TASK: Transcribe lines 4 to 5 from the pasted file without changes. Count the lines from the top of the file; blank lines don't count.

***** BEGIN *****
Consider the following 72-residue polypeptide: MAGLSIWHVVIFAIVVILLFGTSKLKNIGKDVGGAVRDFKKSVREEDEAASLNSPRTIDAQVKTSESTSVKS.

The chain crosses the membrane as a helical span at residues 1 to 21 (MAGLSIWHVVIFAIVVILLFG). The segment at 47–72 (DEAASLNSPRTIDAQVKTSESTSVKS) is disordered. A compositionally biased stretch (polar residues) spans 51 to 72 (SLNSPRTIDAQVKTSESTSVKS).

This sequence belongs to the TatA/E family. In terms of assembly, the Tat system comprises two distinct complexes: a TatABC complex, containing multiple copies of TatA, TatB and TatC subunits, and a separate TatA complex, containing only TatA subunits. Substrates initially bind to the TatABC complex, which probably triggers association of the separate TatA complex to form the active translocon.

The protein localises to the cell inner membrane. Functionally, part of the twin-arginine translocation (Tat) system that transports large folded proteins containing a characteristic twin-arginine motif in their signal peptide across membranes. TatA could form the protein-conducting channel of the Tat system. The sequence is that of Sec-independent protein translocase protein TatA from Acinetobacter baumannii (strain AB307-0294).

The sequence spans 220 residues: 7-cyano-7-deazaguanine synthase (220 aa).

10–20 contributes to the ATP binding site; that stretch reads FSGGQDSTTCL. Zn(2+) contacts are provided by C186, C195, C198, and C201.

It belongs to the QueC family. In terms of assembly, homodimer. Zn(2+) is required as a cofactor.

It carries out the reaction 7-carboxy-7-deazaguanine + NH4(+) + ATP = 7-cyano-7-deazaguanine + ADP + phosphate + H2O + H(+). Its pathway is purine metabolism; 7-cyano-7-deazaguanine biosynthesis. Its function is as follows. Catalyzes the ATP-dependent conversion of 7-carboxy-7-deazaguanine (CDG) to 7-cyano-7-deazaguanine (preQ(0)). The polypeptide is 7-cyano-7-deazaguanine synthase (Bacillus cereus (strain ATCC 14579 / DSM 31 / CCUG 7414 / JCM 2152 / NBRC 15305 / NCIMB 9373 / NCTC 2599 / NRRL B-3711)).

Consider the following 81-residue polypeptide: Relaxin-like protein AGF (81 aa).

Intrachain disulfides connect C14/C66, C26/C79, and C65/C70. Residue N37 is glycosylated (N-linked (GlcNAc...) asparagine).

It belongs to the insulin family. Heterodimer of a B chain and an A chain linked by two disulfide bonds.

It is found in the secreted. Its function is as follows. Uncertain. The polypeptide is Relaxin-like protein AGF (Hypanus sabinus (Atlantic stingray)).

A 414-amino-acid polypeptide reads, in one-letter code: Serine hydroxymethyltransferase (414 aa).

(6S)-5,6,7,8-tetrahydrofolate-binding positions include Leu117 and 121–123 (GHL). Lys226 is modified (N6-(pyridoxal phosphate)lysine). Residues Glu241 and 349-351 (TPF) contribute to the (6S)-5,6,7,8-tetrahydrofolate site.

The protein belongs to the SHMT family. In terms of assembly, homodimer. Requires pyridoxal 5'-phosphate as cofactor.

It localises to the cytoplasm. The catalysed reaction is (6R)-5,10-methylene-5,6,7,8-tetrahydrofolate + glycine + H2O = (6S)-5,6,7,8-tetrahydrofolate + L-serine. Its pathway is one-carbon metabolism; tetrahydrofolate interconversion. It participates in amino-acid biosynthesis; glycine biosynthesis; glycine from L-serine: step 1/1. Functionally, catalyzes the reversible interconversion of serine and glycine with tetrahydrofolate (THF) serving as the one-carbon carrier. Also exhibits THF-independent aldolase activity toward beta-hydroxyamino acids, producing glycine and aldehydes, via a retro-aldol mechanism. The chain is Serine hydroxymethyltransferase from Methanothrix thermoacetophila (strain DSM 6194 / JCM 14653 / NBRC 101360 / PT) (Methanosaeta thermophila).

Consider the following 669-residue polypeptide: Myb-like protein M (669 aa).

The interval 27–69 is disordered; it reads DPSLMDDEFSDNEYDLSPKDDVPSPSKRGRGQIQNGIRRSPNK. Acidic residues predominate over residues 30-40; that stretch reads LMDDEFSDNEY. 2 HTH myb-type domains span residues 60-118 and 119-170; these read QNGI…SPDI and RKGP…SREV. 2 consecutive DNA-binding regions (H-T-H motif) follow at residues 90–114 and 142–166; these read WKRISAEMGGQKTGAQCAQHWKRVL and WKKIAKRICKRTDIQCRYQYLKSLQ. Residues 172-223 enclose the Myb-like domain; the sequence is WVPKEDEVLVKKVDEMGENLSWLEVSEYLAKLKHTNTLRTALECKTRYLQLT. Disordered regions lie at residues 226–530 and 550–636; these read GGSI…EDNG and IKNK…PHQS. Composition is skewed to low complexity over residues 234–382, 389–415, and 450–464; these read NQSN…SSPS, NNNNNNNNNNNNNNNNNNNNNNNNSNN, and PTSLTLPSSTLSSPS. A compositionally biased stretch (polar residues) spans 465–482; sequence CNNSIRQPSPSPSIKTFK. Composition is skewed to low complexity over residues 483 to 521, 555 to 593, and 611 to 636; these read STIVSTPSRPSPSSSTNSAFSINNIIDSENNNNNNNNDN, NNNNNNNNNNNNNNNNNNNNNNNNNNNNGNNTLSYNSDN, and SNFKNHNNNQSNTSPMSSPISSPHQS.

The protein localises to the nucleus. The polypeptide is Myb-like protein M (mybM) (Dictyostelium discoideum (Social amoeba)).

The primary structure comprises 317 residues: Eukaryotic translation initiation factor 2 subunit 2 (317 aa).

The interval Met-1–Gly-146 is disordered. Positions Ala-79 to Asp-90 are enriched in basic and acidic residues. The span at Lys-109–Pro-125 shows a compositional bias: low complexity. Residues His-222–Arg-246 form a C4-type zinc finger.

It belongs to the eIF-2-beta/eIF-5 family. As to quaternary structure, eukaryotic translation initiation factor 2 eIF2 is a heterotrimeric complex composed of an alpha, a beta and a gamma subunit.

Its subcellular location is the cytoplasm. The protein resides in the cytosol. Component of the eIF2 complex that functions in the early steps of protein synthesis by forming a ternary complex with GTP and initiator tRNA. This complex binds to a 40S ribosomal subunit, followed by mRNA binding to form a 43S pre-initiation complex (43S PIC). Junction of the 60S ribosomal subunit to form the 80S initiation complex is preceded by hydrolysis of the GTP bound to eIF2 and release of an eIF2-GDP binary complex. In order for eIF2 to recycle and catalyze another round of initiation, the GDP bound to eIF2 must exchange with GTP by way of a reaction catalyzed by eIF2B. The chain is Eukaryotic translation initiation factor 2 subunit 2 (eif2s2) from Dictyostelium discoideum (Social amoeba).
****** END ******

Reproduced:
The protein localises to the cell inner membrane. Functionally, part of the twin-arginine translocation (Tat) system that transports large folded proteins containing a characteristic twin-arginine motif in their signal peptide across membranes. TatA could form the protein-conducting channel of the Tat system. The sequence is that of Sec-independent protein translocase protein TatA from Acinetobacter baumannii (strain AB307-0294).

The sequence spans 220 residues: 7-cyano-7-deazaguanine synthase (220 aa).